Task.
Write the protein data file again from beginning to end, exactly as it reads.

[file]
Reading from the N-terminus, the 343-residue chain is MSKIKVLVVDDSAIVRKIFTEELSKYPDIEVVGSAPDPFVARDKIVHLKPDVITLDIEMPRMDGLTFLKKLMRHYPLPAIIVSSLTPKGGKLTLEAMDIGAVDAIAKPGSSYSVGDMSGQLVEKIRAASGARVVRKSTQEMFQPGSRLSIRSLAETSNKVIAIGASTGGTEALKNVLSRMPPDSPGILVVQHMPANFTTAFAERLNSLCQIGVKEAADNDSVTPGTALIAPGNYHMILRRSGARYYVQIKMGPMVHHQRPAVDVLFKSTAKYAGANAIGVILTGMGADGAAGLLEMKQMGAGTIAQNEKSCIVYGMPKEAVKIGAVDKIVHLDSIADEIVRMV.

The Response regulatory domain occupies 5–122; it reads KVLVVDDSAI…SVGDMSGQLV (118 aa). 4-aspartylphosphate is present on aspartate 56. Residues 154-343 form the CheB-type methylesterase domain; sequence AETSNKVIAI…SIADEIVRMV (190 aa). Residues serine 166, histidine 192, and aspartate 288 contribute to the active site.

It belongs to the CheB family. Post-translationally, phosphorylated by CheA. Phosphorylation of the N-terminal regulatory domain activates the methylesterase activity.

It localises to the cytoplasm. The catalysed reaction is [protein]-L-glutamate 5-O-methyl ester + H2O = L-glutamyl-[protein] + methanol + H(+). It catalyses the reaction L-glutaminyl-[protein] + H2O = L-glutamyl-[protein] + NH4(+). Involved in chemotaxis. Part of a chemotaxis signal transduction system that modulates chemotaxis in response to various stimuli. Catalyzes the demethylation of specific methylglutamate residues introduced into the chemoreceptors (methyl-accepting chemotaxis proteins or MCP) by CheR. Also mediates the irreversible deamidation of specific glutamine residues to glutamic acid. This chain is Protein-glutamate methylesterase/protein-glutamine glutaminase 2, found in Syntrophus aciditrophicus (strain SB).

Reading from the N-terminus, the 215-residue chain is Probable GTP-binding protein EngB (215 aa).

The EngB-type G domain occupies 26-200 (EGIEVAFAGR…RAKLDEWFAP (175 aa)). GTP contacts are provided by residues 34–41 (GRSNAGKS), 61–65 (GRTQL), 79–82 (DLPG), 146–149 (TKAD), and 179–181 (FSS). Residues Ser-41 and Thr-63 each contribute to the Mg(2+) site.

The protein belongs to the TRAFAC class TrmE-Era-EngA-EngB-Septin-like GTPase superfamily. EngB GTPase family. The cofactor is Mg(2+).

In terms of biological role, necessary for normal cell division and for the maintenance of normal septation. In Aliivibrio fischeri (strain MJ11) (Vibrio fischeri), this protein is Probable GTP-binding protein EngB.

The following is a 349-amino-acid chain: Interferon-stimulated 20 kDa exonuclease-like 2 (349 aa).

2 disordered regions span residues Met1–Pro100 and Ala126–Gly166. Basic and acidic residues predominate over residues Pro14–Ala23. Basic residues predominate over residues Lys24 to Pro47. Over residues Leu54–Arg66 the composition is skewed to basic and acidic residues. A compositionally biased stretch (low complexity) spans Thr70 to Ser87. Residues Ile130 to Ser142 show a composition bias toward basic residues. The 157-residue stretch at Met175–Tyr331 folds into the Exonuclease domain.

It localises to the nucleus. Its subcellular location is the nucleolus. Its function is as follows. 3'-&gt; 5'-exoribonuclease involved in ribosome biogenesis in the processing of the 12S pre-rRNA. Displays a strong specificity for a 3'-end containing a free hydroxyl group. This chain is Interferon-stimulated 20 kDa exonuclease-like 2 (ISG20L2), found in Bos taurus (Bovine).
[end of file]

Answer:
Reading from the N-terminus, the 343-residue chain is MSKIKVLVVDDSAIVRKIFTEELSKYPDIEVVGSAPDPFVARDKIVHLKPDVITLDIEMPRMDGLTFLKKLMRHYPLPAIIVSSLTPKGGKLTLEAMDIGAVDAIAKPGSSYSVGDMSGQLVEKIRAASGARVVRKSTQEMFQPGSRLSIRSLAETSNKVIAIGASTGGTEALKNVLSRMPPDSPGILVVQHMPANFTTAFAERLNSLCQIGVKEAADNDSVTPGTALIAPGNYHMILRRSGARYYVQIKMGPMVHHQRPAVDVLFKSTAKYAGANAIGVILTGMGADGAAGLLEMKQMGAGTIAQNEKSCIVYGMPKEAVKIGAVDKIVHLDSIADEIVRMV.

The Response regulatory domain occupies 5–122; it reads KVLVVDDSAI…SVGDMSGQLV (118 aa). 4-aspartylphosphate is present on aspartate 56. Residues 154-343 form the CheB-type methylesterase domain; sequence AETSNKVIAI…SIADEIVRMV (190 aa). Residues serine 166, histidine 192, and aspartate 288 contribute to the active site.

It belongs to the CheB family. Post-translationally, phosphorylated by CheA. Phosphorylation of the N-terminal regulatory domain activates the methylesterase activity.

It localises to the cytoplasm. The catalysed reaction is [protein]-L-glutamate 5-O-methyl ester + H2O = L-glutamyl-[protein] + methanol + H(+). It catalyses the reaction L-glutaminyl-[protein] + H2O = L-glutamyl-[protein] + NH4(+). Involved in chemotaxis. Part of a chemotaxis signal transduction system that modulates chemotaxis in response to various stimuli. Catalyzes the demethylation of specific methylglutamate residues introduced into the chemoreceptors (methyl-accepting chemotaxis proteins or MCP) by CheR. Also mediates the irreversible deamidation of specific glutamine residues to glutamic acid. This chain is Protein-glutamate methylesterase/protein-glutamine glutaminase 2, found in Syntrophus aciditrophicus (strain SB).

Reading from the N-terminus, the 215-residue chain is Probable GTP-binding protein EngB (215 aa).

The EngB-type G domain occupies 26-200 (EGIEVAFAGR…RAKLDEWFAP (175 aa)). GTP contacts are provided by residues 34–41 (GRSNAGKS), 61–65 (GRTQL), 79–82 (DLPG), 146–149 (TKAD), and 179–181 (FSS). Residues Ser-41 and Thr-63 each contribute to the Mg(2+) site.

The protein belongs to the TRAFAC class TrmE-Era-EngA-EngB-Septin-like GTPase superfamily. EngB GTPase family. The cofactor is Mg(2+).

In terms of biological role, necessary for normal cell division and for the maintenance of normal septation. In Aliivibrio fischeri (strain MJ11) (Vibrio fischeri), this protein is Probable GTP-binding protein EngB.

The following is a 349-amino-acid chain: Interferon-stimulated 20 kDa exonuclease-like 2 (349 aa).

2 disordered regions span residues Met1–Pro100 and Ala126–Gly166. Basic and acidic residues predominate over residues Pro14–Ala23. Basic residues predominate over residues Lys24 to Pro47. Over residues Leu54–Arg66 the composition is skewed to basic and acidic residues. A compositionally biased stretch (low complexity) spans Thr70 to Ser87. Residues Ile130 to Ser142 show a composition bias toward basic residues. The 157-residue stretch at Met175–Tyr331 folds into the Exonuclease domain.

It localises to the nucleus. Its subcellular location is the nucleolus. Its function is as follows. 3'-&gt; 5'-exoribonuclease involved in ribosome biogenesis in the processing of the 12S pre-rRNA. Displays a strong specificity for a 3'-end containing a free hydroxyl group. This chain is Interferon-stimulated 20 kDa exonuclease-like 2 (ISG20L2), found in Bos taurus (Bovine).